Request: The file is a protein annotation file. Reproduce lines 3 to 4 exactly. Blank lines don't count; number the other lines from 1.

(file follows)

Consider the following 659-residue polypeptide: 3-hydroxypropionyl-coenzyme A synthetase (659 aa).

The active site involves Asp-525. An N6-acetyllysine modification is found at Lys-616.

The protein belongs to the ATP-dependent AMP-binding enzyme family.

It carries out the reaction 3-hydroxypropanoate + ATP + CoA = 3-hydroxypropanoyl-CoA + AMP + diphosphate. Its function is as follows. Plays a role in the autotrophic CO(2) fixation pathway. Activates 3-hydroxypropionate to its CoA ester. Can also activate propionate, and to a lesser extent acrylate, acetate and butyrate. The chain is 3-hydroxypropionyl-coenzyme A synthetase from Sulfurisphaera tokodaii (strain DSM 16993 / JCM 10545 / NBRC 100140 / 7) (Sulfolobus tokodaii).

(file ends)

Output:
The protein belongs to the ATP-dependent AMP-binding enzyme family.

It carries out the reaction 3-hydroxypropanoate + ATP + CoA = 3-hydroxypropanoyl-CoA + AMP + diphosphate. Its function is as follows. Plays a role in the autotrophic CO(2) fixation pathway. Activates 3-hydroxypropionate to its CoA ester. Can also activate propionate, and to a lesser extent acrylate, acetate and butyrate. The chain is 3-hydroxypropionyl-coenzyme A synthetase from Sulfurisphaera tokodaii (strain DSM 16993 / JCM 10545 / NBRC 100140 / 7) (Sulfolobus tokodaii).